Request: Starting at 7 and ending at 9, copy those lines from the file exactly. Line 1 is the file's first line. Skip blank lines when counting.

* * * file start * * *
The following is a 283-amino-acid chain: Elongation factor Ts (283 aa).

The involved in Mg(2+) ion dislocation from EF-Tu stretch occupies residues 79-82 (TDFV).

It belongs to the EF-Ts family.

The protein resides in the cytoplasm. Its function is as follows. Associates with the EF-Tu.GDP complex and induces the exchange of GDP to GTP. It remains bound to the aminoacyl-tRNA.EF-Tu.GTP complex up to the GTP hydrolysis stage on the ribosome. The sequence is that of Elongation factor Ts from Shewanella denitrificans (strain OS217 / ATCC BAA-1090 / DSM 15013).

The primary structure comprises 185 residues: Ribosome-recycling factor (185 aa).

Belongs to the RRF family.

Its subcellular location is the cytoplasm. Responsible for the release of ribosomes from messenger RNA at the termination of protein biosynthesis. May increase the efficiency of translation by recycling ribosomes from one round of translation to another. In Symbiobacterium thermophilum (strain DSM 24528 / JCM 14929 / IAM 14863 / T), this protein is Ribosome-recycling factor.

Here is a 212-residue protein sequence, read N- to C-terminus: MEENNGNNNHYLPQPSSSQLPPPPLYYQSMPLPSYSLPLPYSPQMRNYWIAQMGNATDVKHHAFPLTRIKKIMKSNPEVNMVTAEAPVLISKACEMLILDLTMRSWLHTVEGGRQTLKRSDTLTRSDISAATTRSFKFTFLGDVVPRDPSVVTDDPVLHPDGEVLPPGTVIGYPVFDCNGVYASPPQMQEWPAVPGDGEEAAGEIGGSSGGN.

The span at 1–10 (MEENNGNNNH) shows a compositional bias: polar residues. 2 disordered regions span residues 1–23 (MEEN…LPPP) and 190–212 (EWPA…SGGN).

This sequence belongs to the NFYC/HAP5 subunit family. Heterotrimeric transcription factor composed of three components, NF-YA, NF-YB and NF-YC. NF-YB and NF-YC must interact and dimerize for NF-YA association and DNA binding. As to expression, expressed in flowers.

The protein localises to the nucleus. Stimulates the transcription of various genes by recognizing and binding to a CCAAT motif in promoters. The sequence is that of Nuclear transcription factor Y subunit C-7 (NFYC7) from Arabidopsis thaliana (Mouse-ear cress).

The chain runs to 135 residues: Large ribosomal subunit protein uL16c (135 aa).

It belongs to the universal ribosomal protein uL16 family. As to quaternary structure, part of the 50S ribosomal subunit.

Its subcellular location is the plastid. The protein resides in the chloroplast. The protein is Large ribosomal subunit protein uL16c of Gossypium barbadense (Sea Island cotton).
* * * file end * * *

Its subcellular location is the cytoplasm. Responsible for the release of ribosomes from messenger RNA at the termination of protein biosynthesis. May increase the efficiency of translation by recycling ribosomes from one round of translation to another. In Symbiobacterium thermophilum (strain DSM 24528 / JCM 14929 / IAM 14863 / T), this protein is Ribosome-recycling factor.

Here is a 212-residue protein sequence, read N- to C-terminus: MEENNGNNNHYLPQPSSSQLPPPPLYYQSMPLPSYSLPLPYSPQMRNYWIAQMGNATDVKHHAFPLTRIKKIMKSNPEVNMVTAEAPVLISKACEMLILDLTMRSWLHTVEGGRQTLKRSDTLTRSDISAATTRSFKFTFLGDVVPRDPSVVTDDPVLHPDGEVLPPGTVIGYPVFDCNGVYASPPQMQEWPAVPGDGEEAAGEIGGSSGGN.

The span at 1–10 (MEENNGNNNH) shows a compositional bias: polar residues. 2 disordered regions span residues 1–23 (MEEN…LPPP) and 190–212 (EWPA…SGGN).